Title: Extinctions of coupled populations and rare-event dynamics under non-gaussian noise
Population dynamics is a cornerstone of biomathematics with applications to genetics, epidemic spreading, and ecology.

In many cases, the population can reach absorbing states such as genetic fixation or population extinction, which are inevitable in the presence of fluctuations.
Estimating the mean time to reach these states is of great importance in evolution and ecology.
Here we look at a canonical setting, of a natural population residing in two locations (patches) coupled by migration, and where the environmental conditions fluctuate. Chances of extinction in the simpler problem of a single patch have been derived long ago and are a fundamental result in the field. For multiple coupled patches, the problem has thus far remained open.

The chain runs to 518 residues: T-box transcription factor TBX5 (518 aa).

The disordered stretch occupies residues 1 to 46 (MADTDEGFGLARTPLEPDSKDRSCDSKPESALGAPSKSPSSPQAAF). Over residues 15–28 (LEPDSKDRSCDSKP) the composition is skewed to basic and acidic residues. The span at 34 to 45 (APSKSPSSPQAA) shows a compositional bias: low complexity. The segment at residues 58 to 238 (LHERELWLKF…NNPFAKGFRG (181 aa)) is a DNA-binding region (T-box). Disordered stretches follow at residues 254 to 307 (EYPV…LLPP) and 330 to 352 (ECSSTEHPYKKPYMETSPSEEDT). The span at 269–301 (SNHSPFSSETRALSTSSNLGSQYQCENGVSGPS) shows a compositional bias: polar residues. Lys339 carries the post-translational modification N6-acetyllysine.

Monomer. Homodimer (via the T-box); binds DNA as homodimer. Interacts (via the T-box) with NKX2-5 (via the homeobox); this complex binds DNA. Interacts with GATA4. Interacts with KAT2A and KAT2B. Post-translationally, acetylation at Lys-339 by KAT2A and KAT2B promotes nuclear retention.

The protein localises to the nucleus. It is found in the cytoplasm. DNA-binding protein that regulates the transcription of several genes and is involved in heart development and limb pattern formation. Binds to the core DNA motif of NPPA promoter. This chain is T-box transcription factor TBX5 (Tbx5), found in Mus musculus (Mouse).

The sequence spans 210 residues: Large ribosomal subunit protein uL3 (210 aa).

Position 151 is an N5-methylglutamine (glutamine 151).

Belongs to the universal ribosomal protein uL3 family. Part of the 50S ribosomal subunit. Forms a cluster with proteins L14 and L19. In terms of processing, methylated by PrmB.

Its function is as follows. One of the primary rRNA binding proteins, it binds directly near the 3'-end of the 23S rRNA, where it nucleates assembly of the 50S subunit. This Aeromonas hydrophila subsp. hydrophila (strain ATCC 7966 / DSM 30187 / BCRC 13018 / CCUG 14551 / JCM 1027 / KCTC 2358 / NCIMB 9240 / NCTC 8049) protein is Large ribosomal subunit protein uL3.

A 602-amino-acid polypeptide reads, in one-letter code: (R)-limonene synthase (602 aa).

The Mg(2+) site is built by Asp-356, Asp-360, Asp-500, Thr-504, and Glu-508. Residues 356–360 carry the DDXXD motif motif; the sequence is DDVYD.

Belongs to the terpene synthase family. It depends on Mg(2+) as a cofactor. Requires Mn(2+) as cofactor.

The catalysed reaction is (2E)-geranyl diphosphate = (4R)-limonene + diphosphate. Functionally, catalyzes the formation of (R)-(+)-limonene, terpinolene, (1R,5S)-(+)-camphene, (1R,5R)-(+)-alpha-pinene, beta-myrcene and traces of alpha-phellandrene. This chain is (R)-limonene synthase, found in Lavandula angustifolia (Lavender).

We find that, unlike rare events in many other systems, here the histories leading to a rare extinction event are not dominated by a single path (the instanton). We develop the appropriate framework, which turns out to be a hybrid of the standard saddle-point method, and the Donsker-Varadhan formalism which treats rare events of atypical averages over a long time.

An unexpected prediction of this framework is that a sink patch (where individuals die more than are born) can nonetheless reduce the probability of extinction, even if it normally lowers the population’s size and growth rate.

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